It's been a bumpy few weeks for Adobe since announcing its controversial decision to move all its "perpetual license" Creative Suite applications to a subscription-only plan -- almost 32,000 people have signed a petition against the move and our own survey with Jeffries indicates that "Creative Suite users loathe Adobe's subscriptions" -- but as of Monday night it's officially here.
If you've bought into or opt to buy into the plan, you'll get a host of interesting application updates, settings sync via the cloud, and access to all of Adobe's applications if you cough up enough dough. However, the decision to opt in goes beyond a simple cost/benefit analysis. This business model requires that you enter it with an exit plan and a reliable internet connection. Which applications can you buy to do what you need if price increases become onerous or freelance cash flow puts you under water? Which file types won't transition well if you need to switch to another application?
I covered most of the pros and cons of signing up as well as the new features when the company first announced the plan, but I think one point bears repeating: anyone who doesn't represent a continuous income stream to Adobe is not its target user anymore. (Here's the pricing for plunging into that river.) I remember when I first started covering the company I asked a representative why Photoshop was so expensive. The gist of the response: the company wanted only professional customers for the product, and the high price acted as a filter. Creative Cloud is Filter 2.0.
The company is trying to create an ecosystem in which you engage via Behance, host your porfolio on ProSite and your Web site with Business Catalyst, and push the design envelope with its applications. The 80/20 photographer using Photoshop -- the 80 percent who use 20 percent of the features -- is not a viable business for Adobe anymore. As much as it might hurt your feelings, disrupt your workflow, and possibly hurt Adobe down the line, Adobe is dumping you for a richer girlfriend. Yes, there are a lot more fish in the sea, but breakups are still hard.
I'm still ambivalent about the whole thing. While it makes sense for me from a cost standpoint, there are several things I object to about the scheme, some practical, some philosophical. Since I wrote that last piece, I've thought of more. For instance, my Internet connection at home isn't fast or reliable enough to even download the software. I used to be able to download the software at work and take it home on a thumb drive; I won't be able to do that with CC, because it requires installation via the new control panel. One worry I had, that I couldn't use applications on two systems running the same operating system,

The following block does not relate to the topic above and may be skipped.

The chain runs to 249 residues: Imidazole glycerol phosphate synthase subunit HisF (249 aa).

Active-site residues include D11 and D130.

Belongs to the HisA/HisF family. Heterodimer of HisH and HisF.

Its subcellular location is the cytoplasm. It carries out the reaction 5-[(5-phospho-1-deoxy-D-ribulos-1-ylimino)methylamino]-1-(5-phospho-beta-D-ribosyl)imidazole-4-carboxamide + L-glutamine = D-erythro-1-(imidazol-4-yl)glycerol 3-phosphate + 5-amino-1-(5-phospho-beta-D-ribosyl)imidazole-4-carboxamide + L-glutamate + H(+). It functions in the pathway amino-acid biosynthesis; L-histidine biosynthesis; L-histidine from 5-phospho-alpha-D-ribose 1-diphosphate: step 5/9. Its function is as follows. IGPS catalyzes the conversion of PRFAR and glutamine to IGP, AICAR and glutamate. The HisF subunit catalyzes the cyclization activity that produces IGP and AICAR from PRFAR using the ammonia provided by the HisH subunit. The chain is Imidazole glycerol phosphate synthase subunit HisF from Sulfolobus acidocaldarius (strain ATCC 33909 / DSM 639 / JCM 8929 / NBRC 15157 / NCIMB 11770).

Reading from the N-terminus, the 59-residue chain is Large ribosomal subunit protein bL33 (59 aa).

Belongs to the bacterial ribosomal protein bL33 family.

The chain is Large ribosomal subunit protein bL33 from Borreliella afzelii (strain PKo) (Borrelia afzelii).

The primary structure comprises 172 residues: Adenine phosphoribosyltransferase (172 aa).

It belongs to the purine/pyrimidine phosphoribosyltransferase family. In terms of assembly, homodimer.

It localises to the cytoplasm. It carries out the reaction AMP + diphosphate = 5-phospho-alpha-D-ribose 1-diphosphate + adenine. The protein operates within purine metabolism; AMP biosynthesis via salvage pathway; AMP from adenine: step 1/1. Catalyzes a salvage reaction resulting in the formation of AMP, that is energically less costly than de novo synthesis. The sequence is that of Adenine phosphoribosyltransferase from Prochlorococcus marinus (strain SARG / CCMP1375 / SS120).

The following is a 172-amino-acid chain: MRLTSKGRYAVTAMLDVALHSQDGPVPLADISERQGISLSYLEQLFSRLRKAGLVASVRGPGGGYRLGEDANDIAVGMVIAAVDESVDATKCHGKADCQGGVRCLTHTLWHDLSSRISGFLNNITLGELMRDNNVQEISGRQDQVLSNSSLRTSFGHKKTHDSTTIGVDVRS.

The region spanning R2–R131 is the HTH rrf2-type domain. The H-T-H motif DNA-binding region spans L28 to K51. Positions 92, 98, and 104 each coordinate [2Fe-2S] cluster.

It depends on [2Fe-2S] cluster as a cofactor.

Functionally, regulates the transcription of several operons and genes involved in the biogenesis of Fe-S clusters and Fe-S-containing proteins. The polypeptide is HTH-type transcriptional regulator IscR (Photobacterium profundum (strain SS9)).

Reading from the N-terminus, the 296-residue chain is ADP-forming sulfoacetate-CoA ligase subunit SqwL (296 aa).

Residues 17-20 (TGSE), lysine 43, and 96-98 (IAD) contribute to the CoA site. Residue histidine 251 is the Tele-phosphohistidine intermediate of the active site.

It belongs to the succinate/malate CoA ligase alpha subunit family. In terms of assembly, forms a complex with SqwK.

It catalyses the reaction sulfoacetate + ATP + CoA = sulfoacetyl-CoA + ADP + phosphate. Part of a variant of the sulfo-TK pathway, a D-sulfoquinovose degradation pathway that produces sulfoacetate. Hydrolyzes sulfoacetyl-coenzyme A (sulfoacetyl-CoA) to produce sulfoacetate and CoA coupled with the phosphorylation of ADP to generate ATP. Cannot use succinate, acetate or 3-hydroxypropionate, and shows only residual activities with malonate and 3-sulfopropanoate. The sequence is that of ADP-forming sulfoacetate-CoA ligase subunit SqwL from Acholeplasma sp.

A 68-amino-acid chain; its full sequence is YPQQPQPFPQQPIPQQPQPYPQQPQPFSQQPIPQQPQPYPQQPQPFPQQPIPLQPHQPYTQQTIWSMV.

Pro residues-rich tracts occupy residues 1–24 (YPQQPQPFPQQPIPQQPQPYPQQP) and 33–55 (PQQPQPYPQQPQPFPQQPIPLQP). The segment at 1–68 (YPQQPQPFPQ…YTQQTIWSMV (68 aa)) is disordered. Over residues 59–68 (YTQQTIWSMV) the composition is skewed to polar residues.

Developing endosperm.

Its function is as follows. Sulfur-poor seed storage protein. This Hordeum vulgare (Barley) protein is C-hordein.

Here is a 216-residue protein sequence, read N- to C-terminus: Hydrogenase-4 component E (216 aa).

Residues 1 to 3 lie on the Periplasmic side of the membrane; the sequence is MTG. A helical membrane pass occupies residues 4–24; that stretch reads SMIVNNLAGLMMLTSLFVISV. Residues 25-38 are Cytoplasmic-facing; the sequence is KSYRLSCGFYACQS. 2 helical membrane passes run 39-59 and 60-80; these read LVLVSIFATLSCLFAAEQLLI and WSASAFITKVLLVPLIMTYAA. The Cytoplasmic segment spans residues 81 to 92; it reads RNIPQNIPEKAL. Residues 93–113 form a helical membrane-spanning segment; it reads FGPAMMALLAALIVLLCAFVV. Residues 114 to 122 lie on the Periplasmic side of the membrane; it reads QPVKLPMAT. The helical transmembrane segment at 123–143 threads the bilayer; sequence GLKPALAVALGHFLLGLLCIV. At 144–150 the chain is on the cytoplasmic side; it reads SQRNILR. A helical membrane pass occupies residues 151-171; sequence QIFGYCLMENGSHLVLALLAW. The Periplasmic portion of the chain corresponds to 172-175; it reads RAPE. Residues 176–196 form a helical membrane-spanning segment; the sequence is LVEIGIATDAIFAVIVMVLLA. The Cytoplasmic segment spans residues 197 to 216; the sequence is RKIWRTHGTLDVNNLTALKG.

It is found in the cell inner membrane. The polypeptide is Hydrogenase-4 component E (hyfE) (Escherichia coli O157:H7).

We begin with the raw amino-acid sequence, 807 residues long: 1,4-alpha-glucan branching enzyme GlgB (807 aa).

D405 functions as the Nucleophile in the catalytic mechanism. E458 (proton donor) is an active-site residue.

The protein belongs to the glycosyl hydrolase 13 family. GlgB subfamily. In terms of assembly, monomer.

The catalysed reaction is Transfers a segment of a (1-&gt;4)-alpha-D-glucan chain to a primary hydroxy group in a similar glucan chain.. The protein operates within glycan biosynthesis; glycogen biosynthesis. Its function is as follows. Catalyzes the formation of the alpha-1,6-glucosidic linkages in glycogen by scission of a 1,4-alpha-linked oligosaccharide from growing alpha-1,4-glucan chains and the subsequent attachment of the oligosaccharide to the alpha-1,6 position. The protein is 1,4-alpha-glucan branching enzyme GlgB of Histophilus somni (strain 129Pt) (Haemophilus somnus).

is more or less unfounded: you can use a single application on two systems. as long as you don't use them at the same time. A reader also balked because he was worried about how monthly payments could be affected by cash flow. FYI, if you want, you can pay a year in advance, as long as you buy through a third party, like Amazon; just not through Adobe.
I've had a little time to work with a couple of the updated applications, and the transition wasn't quite as seamless as I'd hoped. Dreamweaver still doesn't migrate your settings from the previous version the way Photoshop does, and my workspace settings became completely unsupported. I had my usual episode of upgrade rage when forced to figure out which files and directories had to be manually copied over because the previous method -- overwriting the entire configurations directory -- didn't work anymore. This is a downside (for Adobe) of the subscription model: if I were paying $50 a month for this I'd be out for blood. (At which point apologists would probably say, "Look how much you get for $50 a month! You should be grateful.") On the other hand, now that settings have moved to the cloud this should be the last time we should ever have to deal with version migration nightmares. Right, Adobe? Right?